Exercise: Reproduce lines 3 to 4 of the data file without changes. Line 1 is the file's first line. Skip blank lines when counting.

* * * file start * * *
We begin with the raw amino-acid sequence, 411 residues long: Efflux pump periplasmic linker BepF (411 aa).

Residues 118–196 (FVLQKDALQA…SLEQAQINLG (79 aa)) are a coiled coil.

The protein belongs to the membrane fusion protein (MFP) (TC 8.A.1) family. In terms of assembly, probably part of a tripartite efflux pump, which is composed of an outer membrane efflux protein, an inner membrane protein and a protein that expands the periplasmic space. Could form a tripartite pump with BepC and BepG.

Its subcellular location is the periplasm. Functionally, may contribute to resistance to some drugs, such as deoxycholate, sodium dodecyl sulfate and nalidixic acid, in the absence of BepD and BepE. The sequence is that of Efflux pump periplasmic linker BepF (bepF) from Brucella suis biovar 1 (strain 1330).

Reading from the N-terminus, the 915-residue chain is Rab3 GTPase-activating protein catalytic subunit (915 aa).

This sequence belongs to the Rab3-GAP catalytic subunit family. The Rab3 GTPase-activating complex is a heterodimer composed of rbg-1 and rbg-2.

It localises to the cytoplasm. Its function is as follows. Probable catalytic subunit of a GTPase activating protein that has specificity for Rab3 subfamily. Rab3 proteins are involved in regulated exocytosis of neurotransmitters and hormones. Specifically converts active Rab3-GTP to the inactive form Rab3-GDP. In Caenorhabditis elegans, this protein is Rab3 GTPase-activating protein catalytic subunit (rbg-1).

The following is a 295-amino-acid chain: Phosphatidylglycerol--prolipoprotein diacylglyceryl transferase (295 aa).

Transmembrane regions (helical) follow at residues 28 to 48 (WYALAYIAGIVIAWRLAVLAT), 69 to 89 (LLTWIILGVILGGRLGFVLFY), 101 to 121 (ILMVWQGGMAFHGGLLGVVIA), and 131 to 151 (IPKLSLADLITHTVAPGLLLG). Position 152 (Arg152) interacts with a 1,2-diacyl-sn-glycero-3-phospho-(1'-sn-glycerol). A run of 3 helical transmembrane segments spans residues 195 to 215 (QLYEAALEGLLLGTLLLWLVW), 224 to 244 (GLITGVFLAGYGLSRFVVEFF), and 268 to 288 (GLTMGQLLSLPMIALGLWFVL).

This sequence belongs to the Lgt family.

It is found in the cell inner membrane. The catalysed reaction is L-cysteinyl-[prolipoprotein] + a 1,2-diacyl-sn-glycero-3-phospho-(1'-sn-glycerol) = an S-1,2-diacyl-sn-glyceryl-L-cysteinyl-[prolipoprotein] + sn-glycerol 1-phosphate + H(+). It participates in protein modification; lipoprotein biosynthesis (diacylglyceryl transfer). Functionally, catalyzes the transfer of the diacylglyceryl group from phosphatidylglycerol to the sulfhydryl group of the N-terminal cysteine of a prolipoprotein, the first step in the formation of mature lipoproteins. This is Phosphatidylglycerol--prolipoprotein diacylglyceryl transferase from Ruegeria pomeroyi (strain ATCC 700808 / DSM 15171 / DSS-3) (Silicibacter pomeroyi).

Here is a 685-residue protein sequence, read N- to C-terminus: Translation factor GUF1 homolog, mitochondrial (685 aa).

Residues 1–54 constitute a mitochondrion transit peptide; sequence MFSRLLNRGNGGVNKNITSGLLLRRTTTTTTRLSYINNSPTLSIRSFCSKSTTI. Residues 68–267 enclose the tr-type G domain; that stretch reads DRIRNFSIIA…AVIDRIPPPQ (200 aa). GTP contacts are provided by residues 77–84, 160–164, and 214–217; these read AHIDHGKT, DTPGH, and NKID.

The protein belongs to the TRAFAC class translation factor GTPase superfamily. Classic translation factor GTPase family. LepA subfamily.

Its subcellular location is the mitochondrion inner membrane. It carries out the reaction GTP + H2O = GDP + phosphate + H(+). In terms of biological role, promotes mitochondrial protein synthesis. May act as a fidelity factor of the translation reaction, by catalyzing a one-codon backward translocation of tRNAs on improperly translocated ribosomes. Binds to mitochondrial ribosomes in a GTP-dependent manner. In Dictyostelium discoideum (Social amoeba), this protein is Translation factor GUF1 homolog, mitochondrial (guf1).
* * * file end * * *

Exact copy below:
The protein belongs to the membrane fusion protein (MFP) (TC 8.A.1) family. In terms of assembly, probably part of a tripartite efflux pump, which is composed of an outer membrane efflux protein, an inner membrane protein and a protein that expands the periplasmic space. Could form a tripartite pump with BepC and BepG.

Its subcellular location is the periplasm. Functionally, may contribute to resistance to some drugs, such as deoxycholate, sodium dodecyl sulfate and nalidixic acid, in the absence of BepD and BepE. The sequence is that of Efflux pump periplasmic linker BepF (bepF) from Brucella suis biovar 1 (strain 1330).